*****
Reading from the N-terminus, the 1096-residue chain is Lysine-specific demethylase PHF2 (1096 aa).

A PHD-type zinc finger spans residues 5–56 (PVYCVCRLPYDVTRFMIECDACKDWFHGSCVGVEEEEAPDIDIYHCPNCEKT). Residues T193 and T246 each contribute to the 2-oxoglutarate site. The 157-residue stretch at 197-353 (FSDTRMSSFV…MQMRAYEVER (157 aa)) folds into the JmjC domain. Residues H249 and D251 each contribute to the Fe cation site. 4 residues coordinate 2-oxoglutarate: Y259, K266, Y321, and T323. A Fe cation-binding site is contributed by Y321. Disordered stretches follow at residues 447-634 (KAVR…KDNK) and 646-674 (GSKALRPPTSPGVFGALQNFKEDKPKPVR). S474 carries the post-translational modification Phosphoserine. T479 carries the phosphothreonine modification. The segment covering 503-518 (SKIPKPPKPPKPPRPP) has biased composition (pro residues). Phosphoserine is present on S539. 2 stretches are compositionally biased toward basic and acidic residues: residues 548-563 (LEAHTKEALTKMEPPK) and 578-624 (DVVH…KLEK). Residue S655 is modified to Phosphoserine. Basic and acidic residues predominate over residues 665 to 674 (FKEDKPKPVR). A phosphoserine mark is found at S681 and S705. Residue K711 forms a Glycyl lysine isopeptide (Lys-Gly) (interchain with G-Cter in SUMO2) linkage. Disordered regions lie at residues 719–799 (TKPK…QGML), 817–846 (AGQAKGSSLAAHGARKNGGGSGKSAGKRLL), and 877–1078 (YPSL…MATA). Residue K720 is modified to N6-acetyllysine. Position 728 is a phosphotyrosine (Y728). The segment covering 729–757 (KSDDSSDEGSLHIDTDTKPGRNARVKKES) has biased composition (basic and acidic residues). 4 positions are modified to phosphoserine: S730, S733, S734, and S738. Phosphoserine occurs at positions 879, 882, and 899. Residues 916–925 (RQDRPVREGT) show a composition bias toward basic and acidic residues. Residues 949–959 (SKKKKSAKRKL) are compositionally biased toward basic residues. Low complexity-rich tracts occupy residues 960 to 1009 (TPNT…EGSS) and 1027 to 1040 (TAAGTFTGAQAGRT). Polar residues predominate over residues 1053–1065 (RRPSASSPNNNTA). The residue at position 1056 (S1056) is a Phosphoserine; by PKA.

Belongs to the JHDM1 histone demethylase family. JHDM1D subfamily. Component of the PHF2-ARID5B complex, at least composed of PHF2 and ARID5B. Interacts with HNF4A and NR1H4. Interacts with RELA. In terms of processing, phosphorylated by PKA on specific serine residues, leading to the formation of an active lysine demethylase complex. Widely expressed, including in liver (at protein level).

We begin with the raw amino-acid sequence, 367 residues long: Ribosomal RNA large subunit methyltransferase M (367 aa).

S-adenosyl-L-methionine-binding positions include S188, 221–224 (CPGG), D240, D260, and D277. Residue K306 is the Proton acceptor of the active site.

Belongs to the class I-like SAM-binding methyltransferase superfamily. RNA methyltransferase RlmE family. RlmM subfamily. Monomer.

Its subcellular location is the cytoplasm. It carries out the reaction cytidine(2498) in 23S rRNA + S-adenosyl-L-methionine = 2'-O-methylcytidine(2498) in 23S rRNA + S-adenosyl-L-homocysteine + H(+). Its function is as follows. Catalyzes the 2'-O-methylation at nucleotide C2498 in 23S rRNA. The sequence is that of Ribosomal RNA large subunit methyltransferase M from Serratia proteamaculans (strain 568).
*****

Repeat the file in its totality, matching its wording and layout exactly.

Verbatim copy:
Reading from the N-terminus, the 1096-residue chain is Lysine-specific demethylase PHF2 (1096 aa).

A PHD-type zinc finger spans residues 5–56 (PVYCVCRLPYDVTRFMIECDACKDWFHGSCVGVEEEEAPDIDIYHCPNCEKT). Residues T193 and T246 each contribute to the 2-oxoglutarate site. The 157-residue stretch at 197-353 (FSDTRMSSFV…MQMRAYEVER (157 aa)) folds into the JmjC domain. Residues H249 and D251 each contribute to the Fe cation site. 4 residues coordinate 2-oxoglutarate: Y259, K266, Y321, and T323. A Fe cation-binding site is contributed by Y321. Disordered stretches follow at residues 447-634 (KAVR…KDNK) and 646-674 (GSKALRPPTSPGVFGALQNFKEDKPKPVR). S474 carries the post-translational modification Phosphoserine. T479 carries the phosphothreonine modification. The segment covering 503-518 (SKIPKPPKPPKPPRPP) has biased composition (pro residues). Phosphoserine is present on S539. 2 stretches are compositionally biased toward basic and acidic residues: residues 548-563 (LEAHTKEALTKMEPPK) and 578-624 (DVVH…KLEK). Residue S655 is modified to Phosphoserine. Basic and acidic residues predominate over residues 665 to 674 (FKEDKPKPVR). A phosphoserine mark is found at S681 and S705. Residue K711 forms a Glycyl lysine isopeptide (Lys-Gly) (interchain with G-Cter in SUMO2) linkage. Disordered regions lie at residues 719–799 (TKPK…QGML), 817–846 (AGQAKGSSLAAHGARKNGGGSGKSAGKRLL), and 877–1078 (YPSL…MATA). Residue K720 is modified to N6-acetyllysine. Position 728 is a phosphotyrosine (Y728). The segment covering 729–757 (KSDDSSDEGSLHIDTDTKPGRNARVKKES) has biased composition (basic and acidic residues). 4 positions are modified to phosphoserine: S730, S733, S734, and S738. Phosphoserine occurs at positions 879, 882, and 899. Residues 916–925 (RQDRPVREGT) show a composition bias toward basic and acidic residues. Residues 949–959 (SKKKKSAKRKL) are compositionally biased toward basic residues. Low complexity-rich tracts occupy residues 960 to 1009 (TPNT…EGSS) and 1027 to 1040 (TAAGTFTGAQAGRT). Polar residues predominate over residues 1053–1065 (RRPSASSPNNNTA). The residue at position 1056 (S1056) is a Phosphoserine; by PKA.

Belongs to the JHDM1 histone demethylase family. JHDM1D subfamily. Component of the PHF2-ARID5B complex, at least composed of PHF2 and ARID5B. Interacts with HNF4A and NR1H4. Interacts with RELA. In terms of processing, phosphorylated by PKA on specific serine residues, leading to the formation of an active lysine demethylase complex. Widely expressed, including in liver (at protein level).

We begin with the raw amino-acid sequence, 367 residues long: Ribosomal RNA large subunit methyltransferase M (367 aa).

S-adenosyl-L-methionine-binding positions include S188, 221–224 (CPGG), D240, D260, and D277. Residue K306 is the Proton acceptor of the active site.

Belongs to the class I-like SAM-binding methyltransferase superfamily. RNA methyltransferase RlmE family. RlmM subfamily. Monomer.

Its subcellular location is the cytoplasm. It carries out the reaction cytidine(2498) in 23S rRNA + S-adenosyl-L-methionine = 2'-O-methylcytidine(2498) in 23S rRNA + S-adenosyl-L-homocysteine + H(+). Its function is as follows. Catalyzes the 2'-O-methylation at nucleotide C2498 in 23S rRNA. The sequence is that of Ribosomal RNA large subunit methyltransferase M from Serratia proteamaculans (strain 568).